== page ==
Pogo stick racing has been gaining in popularity in recent years, but the longest race for pogo stick competitors was started in 1970 by a group of backpackers in Essaouira in Morocco. They started pogo sticking along the Atlantic coast in the late 1960s and even tried reaching Marrakech but the wear and tear on their sticks was too great. In April 1969, one of the backpackers Kevin Duffner of Great Britain pogo sticked all the way to Ounagha, a distance of around 25 kilometres, without stopping, other than for a drinks break
The pogo stickers sent out word that the first world championship of pogo stick racing would take place on April 6th, 1970 from Ounagha, down to the coast at Essaouira. Around 200 competitors duly arrived for the event and were transported to the start of the race in camper vans. At 7am the starter shouted “Yeah, you can start now, if you want” and the contestants headed towards the coast at a speed of roughly 2.5 miles per hour.
On Easter Monday in Atherstone in Warwickshire an unusual sports event takes place that attracts hundreds of competitors. It’s the annual Beagle Chasing extravaganza,which dates from the restoration of Charles II in 1660.
The chasing takes place over a number of distances and comprises individual and team events. There are no separate races for men and women and no age-group categories. The main reason for this is that all contestants wear a hare costume and must carry a vegetable in their hand during the race, in deference to the diet of the hare. The beagles chase after an artificial scent laid by a dragsman, who wears a fox’s costume.
The scent is made from animal droppings or human urine, aniseed, and fixative. The dragsman pulls it along in a bag to create a cross-country trail. The oldest event is the Replace the Collar contest where individual hares chase a beagle across country, replace its collar, and return to the start all without dropping their vegetable on the ground. Each hare chases a different beagle and the dog is always given a five-minute start over the hare. The beagles are allocated to the hares by means of a lottery as are the vegetables that are carried. These must never touch the ground or be placed in the hare’s mouth, but they can be thrown into the air should the hare have difficulty in removing the collar and require both hands for the task. Indeed, the best collar removing hare of the 19th century was Simon Reynolds, who was a professional juggler and so could accurately throw carrots and lettuces high into the air for a good ten seconds. The vegetable can also be balanced on the nose or on top of the head if the hare so chooses.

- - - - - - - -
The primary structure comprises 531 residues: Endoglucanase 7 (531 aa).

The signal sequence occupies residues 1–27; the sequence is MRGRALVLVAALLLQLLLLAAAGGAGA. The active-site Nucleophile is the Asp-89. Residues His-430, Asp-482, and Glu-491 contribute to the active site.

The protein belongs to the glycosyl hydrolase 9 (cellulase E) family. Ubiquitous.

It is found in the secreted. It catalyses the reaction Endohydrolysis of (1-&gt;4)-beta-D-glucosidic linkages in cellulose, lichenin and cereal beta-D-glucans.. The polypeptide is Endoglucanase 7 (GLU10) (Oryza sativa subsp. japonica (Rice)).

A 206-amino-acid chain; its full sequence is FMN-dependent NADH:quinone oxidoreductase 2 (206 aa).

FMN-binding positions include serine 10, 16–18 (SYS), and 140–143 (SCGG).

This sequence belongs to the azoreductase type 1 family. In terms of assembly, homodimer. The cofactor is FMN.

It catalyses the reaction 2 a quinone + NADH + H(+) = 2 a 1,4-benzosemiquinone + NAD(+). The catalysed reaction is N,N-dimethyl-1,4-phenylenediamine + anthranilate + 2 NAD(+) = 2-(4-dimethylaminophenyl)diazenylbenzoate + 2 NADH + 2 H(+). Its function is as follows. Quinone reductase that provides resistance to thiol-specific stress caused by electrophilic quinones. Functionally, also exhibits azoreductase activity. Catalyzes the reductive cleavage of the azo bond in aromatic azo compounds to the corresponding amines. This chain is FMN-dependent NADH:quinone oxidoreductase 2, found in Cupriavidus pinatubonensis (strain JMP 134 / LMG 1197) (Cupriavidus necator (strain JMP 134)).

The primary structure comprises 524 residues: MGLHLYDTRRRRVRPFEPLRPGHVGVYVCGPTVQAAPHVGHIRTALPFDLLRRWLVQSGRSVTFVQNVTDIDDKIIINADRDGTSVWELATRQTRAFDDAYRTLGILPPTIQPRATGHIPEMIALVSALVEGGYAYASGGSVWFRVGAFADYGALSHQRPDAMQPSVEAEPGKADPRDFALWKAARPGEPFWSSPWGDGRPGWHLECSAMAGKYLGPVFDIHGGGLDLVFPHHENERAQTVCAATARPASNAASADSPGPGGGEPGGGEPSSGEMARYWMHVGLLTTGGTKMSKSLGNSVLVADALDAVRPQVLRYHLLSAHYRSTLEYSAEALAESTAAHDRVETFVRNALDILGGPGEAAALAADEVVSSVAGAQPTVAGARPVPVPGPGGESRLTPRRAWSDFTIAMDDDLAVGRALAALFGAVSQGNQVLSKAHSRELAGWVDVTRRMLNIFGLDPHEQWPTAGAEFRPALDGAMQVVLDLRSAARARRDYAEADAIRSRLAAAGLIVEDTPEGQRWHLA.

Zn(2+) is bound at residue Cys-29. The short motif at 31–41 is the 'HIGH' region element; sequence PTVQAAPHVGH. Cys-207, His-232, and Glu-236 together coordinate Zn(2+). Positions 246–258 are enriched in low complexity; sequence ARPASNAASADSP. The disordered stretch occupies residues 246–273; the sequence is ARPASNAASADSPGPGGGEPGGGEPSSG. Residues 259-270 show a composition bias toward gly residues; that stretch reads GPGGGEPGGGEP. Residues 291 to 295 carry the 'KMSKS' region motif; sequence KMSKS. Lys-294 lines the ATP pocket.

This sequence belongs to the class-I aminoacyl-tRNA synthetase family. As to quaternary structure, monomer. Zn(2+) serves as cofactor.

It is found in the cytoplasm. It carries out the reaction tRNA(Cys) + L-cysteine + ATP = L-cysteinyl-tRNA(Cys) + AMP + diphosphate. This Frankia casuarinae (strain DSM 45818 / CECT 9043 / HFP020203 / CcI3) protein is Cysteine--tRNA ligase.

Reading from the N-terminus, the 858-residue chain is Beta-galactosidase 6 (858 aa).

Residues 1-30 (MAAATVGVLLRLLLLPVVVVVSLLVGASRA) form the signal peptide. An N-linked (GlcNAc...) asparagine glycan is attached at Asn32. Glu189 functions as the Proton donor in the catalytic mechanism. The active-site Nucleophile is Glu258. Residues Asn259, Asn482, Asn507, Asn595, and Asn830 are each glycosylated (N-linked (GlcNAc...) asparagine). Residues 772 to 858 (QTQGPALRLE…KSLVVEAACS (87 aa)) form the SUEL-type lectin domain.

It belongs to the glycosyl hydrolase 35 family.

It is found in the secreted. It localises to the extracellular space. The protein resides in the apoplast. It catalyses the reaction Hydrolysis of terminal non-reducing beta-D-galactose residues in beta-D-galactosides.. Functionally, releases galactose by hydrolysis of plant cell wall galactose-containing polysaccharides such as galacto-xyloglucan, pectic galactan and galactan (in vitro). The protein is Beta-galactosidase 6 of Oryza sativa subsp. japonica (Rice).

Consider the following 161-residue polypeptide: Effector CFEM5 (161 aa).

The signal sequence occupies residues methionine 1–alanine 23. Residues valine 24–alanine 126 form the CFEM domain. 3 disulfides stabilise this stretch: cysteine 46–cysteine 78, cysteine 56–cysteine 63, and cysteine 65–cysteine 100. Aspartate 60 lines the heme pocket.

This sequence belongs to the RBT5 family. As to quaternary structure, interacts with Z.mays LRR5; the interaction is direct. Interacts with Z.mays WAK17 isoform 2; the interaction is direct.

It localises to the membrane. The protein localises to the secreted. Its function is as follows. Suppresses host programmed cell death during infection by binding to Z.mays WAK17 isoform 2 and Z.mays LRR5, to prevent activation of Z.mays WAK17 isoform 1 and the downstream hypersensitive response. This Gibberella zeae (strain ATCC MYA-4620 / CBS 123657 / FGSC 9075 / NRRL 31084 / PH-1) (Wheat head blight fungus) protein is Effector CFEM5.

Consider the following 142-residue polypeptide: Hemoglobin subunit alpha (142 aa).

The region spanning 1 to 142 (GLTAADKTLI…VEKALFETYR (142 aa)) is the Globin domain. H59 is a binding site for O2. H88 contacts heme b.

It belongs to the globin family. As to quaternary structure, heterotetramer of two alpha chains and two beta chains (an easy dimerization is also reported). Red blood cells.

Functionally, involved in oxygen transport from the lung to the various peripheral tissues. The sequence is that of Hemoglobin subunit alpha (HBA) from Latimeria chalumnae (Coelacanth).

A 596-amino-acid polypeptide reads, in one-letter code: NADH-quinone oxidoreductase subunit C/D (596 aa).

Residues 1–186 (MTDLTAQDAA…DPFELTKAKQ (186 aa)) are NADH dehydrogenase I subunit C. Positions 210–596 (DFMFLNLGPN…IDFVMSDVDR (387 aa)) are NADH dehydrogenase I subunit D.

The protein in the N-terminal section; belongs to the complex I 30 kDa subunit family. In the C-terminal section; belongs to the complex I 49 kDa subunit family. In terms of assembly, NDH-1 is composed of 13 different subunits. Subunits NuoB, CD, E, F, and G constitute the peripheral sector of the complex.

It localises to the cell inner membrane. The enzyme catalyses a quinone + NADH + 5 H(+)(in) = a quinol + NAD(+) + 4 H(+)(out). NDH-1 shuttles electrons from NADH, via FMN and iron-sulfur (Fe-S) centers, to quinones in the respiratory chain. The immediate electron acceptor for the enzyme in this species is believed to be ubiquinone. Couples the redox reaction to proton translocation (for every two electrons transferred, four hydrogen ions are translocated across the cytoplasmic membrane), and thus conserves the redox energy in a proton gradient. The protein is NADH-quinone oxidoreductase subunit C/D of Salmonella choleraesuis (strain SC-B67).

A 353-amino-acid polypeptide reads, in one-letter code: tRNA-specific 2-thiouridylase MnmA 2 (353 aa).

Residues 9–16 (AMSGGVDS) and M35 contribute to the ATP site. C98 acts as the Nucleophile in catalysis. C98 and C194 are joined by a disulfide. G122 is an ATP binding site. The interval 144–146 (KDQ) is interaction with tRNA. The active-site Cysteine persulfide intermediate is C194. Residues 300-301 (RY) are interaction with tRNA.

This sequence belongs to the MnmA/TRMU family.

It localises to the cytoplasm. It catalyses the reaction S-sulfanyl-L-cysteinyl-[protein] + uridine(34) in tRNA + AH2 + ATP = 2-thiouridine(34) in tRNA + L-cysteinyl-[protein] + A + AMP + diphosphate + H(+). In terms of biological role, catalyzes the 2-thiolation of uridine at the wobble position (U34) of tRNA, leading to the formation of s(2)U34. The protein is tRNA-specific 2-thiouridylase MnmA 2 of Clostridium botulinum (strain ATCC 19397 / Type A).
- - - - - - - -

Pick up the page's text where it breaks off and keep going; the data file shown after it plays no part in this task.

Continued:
Even though it’s a marathon race the Lanjaron – Trevelez is not the hardest race of the weekend. The Blue Ribbon event takes place on Saturday and it’s called the Backwards Hop race, where competitors hop around Trevelez five times in reverse. In this contest only one leg can be used for the entire race; to ensure this rule is strictly enforced the other leg is tied. Competitors can use wing mirrors attached to their shoulders to help guide themselves around the course; they must not be guided by a coach and can’t attach guide dogs to their bodies.
The steepest part of the course is at the southernmost edge of Trevelez where one 400-metre road connects the lower town with the upper town; this is the part of the course where the race is won and lost because most people have difficulty walking down this road in a forwards direction in dry weather. In fact most competitors spend more time on this section of the course than on the rest of the course altogether. Grooves are cut into the surface of the road to make gripping the surface slightly easier but even then it’s horrendously difficult going. Most injuries are caused when people overbalance on the later laps due to tiredness. Even the strongest hoppers can spend ten minutes negotiating this road.
The rest of the circuit is through narrow streets, past bakeries, shops, and cafes – the downhill section is fairly gentle and allows racers to gather their strength before the uphill. The person who has won this race most often is Benjamin Ortega from nearby Juviles with eight victories between 1948 and 1963; he trained for the race by hopping backwards up Alcazaba the third highest peak in the Sierra Nevada three times in succession. His advice for hopping backwards up the steep hill during the race was to take small hops and always keep the back straight so as to avoid overbalancing.